Investment knowledge enhanced by collaboration
Published April 9, 2013
The opportunity to invest in International Lease Finance Corp. came about in the aftermath of the financial crisis when ILFC’s parent company, insurance firm American International Group, was deemed "too big to fail" and received a $182 billion government bailout. The association with AIG had typically been considered a strong suit for Los Angeles-based ILFC, which issued its own debt but relied on the higher credit rating of its larger parent to help keep its financing costs lower. However, when ratings agencies downgraded AIG's credit in 2008 in advance of the company’s bailout, ILFC was also negatively impacted.
"The airline industry was doing well despite the downturn, and by working with the insurance analyst, I was able to better understand that industry and how it fit in with airlines. As a result, we developed a view different than that of the market and made the investment."
Collaboration leads to broader approach
Eventually, the airline leasing company ran into its own liquidity problems, as a result of financing long-term assets with short-term liabilities, which required frequent refinancing and continuous access to bond markets. ILFC's bonds dropped precipitously, trading near 50 cents on the dollar as liquidity issues mounted. This piqued the interest of airline analyst Tara Torrens, who began evaluating the investment opportunity with her insurance analyst counterpart who covered AIG. Even though Tara hadn't directly covered ILFC, she was familiar with the airline industry and knew how the leasing process worked. In collaborating with the insurance analyst, who provided his views on ILFC parent AIG, she was able to take a broader approach and better understand the investment opportunity.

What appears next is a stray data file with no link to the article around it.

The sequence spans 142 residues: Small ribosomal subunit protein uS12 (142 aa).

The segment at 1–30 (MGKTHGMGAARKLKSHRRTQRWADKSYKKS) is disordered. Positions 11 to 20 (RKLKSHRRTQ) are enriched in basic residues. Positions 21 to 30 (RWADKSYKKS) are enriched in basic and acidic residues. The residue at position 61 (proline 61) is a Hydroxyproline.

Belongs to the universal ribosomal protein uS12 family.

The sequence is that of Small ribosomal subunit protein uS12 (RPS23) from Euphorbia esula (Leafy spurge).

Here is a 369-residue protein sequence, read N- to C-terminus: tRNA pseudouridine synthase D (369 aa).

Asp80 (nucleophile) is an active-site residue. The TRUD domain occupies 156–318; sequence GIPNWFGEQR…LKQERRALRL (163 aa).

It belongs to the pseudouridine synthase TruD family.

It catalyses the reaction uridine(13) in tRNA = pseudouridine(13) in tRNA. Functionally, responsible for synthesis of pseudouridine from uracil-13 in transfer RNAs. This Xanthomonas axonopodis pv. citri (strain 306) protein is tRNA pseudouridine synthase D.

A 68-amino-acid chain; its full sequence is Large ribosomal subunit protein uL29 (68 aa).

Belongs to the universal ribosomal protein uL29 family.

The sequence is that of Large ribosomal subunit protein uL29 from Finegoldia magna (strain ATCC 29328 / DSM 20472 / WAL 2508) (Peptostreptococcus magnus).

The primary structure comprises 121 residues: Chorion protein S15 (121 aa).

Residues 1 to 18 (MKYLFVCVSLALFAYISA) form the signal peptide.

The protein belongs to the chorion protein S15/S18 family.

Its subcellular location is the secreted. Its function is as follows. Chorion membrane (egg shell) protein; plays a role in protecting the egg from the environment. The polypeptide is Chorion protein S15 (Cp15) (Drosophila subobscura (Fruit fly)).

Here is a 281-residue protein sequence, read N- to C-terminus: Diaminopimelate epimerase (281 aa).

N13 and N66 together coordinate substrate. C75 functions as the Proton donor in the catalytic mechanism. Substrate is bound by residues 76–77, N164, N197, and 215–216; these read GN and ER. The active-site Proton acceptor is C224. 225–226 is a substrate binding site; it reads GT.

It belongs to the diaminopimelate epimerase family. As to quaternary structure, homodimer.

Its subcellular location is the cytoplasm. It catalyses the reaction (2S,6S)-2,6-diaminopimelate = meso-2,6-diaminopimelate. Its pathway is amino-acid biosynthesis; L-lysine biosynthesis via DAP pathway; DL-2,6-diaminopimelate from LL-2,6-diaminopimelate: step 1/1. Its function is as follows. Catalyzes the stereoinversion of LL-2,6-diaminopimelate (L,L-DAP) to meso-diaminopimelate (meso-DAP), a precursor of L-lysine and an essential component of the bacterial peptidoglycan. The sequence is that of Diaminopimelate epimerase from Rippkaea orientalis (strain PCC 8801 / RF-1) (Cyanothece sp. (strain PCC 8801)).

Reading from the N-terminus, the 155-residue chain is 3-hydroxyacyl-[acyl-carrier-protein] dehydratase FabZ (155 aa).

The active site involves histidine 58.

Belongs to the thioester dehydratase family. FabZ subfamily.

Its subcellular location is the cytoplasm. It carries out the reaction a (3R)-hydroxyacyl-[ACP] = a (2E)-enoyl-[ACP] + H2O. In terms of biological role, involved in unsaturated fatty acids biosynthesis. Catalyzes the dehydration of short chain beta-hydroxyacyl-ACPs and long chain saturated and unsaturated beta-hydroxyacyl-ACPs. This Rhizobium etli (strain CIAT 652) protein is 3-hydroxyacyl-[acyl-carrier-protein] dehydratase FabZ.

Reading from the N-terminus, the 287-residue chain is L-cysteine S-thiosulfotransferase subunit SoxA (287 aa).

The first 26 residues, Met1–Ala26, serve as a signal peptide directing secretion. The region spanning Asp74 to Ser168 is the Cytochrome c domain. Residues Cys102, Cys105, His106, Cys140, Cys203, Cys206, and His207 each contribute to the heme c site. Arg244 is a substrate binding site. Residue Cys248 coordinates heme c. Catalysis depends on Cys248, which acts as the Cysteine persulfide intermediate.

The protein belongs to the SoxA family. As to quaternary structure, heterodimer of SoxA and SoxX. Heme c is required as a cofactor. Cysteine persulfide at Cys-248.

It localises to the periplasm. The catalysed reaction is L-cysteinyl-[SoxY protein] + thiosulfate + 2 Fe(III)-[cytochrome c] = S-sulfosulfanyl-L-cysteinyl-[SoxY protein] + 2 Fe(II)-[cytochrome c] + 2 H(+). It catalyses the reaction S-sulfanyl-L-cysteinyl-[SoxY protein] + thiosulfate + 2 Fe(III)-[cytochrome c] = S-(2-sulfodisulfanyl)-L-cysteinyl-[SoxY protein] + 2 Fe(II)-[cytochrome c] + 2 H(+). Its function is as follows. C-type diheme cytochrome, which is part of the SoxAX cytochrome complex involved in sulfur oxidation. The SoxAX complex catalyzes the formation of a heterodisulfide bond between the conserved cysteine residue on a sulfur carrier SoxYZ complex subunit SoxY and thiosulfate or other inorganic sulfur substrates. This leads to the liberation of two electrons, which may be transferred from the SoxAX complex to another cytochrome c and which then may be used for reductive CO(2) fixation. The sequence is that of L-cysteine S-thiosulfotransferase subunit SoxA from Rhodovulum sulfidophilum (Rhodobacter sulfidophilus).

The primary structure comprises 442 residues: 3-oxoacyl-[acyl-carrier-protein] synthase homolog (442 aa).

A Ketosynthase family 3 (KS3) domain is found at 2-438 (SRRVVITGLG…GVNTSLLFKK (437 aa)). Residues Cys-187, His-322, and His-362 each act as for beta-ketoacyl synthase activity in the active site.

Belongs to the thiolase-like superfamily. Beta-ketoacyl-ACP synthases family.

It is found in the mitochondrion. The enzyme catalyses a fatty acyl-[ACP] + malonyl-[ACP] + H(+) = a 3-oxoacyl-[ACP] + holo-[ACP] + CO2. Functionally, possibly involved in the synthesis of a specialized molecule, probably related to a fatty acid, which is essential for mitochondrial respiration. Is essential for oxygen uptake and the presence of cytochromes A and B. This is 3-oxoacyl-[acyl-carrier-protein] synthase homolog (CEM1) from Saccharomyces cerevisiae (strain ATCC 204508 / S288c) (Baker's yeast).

"We started investing in the bonds of ILFC on the view that the company's core fundamentals were good and its asset base was solid in spite of the issues at AIG," recalls Tara. "The airline industry was doing well despite the downturn, and by working with the insurance analyst, I was able to better understand that industry and how it fit in with airlines. As a result, we developed a view different than that of the market and made the investment. We concluded that regardless of the outcome, our investment in the bonds was protected by the value of the company’s business."
Indeed, the investment in ILFC bonds, which were yielding about 15% at the time, has paid off and the fund has since sold most of its position in the bonds, now yielding around 5%. American High-Income Trust® President David Barclay commends the investment and the collaboration between Tara and the insurance analyst. "AIG was thought of as the better credit; then the roles reversed and ILFC looked better than AIG," he says in recalling the circumstances that allowed for the investment to be made at the height of the financial crisis. "The price became attractive for ILFC bonds and because of our ability to collaborate and approach the investment from different angles, the crisis at AIG provided us with the opportunity to make the investment."